No dogs or Italians allowed is a French stop-motion Claymation feature film showing at the Melbourne International Film Festival 2022. The second feature film from director Alain Ughetto follows up his 2013 debut Jasmine.
No dogs or Italians allowed tells the story of director’s grandfather Luigi Ughetto, an Italian from Ughettera in Piedmonte who laboured building the Swiss/French border tunnel, a dam and other significant buildings in France and Switzerland. The story is told through the voice of his elderly grandmother Cesira to her adult grandson in her kitchen. It is quite fitting that the director Alain Ughtetto chose to make Claymation films, following in his father and grandfather’s passion for making things with their hands.
Right from the opening scene of the film, where we see a life-sized person shaving wood, we were intrigued by No dogs or Italians allowed. The theme of moving from one house into another and into another was cleverly captured by placing a cardboard house in front of the lens and having a car drive in and out of the driveway before a larger house is placed on top of that existing house and the same car drives in and out again.
The film would occasionally juxtapose Alain Ughetto’s life-sized hands against the claymation figure of his grandmother sometimes to comic effect. In one scene, she is sewing a patch on a large piece of grey fabric covering her lap. She then passes it to Alain asking “how do you get your socks in such a state?” We then see that the fabric is way larger than this little figure. The sock being life-sized.
The life of Luigi Ughetto was one of much difficulty but the story-telling is interjected with moments of lightness. The Tour de France support cars and its cyclists passing by their French house made us smile. Racist signs on French/Italian border businesses are explained away with humour to his son.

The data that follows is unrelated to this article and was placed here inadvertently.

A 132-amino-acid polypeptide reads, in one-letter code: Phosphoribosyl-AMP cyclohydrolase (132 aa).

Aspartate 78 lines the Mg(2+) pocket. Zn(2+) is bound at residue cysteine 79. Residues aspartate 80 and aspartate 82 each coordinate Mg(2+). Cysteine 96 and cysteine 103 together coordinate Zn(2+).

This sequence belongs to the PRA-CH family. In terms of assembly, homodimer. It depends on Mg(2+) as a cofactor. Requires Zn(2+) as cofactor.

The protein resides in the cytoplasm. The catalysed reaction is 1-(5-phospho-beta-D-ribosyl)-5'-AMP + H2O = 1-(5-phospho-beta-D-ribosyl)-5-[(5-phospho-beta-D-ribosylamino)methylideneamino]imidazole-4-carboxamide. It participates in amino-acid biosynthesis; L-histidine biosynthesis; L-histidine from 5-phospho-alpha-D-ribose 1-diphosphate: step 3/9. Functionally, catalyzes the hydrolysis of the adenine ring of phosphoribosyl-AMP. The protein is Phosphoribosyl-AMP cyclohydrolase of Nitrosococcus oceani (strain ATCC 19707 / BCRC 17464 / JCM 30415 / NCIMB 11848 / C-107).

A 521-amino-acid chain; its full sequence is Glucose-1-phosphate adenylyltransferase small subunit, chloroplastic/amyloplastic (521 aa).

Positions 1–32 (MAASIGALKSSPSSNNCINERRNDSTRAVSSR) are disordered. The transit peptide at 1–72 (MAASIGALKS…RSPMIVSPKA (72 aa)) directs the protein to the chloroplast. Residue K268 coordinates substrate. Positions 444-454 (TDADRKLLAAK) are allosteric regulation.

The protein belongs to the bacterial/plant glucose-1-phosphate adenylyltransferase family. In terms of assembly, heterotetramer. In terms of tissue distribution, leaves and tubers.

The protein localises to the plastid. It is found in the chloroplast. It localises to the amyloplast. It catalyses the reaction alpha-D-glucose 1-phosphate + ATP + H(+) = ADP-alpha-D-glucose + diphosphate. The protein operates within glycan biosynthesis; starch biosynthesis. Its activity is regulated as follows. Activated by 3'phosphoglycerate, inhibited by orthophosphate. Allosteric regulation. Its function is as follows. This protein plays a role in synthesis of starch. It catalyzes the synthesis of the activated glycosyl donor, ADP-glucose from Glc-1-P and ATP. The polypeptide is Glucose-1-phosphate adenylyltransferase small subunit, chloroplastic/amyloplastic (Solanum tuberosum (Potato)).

The film tells a story of resilience and hope through wars in Libya and in Europe, poverty (a single potato cut into 5 pieces to feed 5 children), and loss, along with some more prosperous times that see them settle in a house in France they build themselves and name Paradise.
No dogs or Italians allowed is an original way of telling a migrant labourer’s story and is well worth a watch.
Matilda Marseillaise was given access to a screener of No dogs or Italians allowed
KEY INFO FOR NO DOGS OR ITALIANS ALLOWED
WHAT: No dogs or Italians allowed, a film from director Alain Ughetto
WHERE: Cinema Nova 1
WHEN: only one session remains: 4pm on 21 August
HOW: Purchase your ticket via this link: https://miff.com.au/program/film/no-dogs-or-italians-allowed
HOW MUCH: Various options available for single or multiple tickets
12 standard festival admissions, which you can share with up to three (3) friends per session at MIFF 70. That means you can book two people into six sessions, three people into four sessions, four people into three sessions, or any combination that suits you and yours.
- Full: $199
- Concession: $185
- MIFF Members: $170
Five standard festival sessions, plus two (2) bonus off-peak sessions, at MIFF 70 – just for you.
- Full: $105
- Concession: $95
- MIFF Members: $85
Lets you buy a single ticket to every single film showing at Melbourne International Film Festival 2022: $580
Peak pricing (weekends and weekdays after 5pm)
- Full: $24.50
- Concession: $20
- MIFF Members: $18.50
- Group: $18.50 (per person, 10 people or more)
Off-peak pricing (weekdays before 5pm)
- Full: $21.50
- Concession: $18.50
- MIFF Members: $16
- Group: $16.50 (per person, 10 people or more)
Premium pricing (weekends and weekdays after 5pm)
- Full: $32
- Concession: $30
- MIFF Members: $28
- Group: $28 (per person, 10 people or more)
OTHER MIFF 2022 CONTENT
Melbourne International Film Festival 2022: 25 Films in French
MIFF 2022 – 18 multilingual films to see
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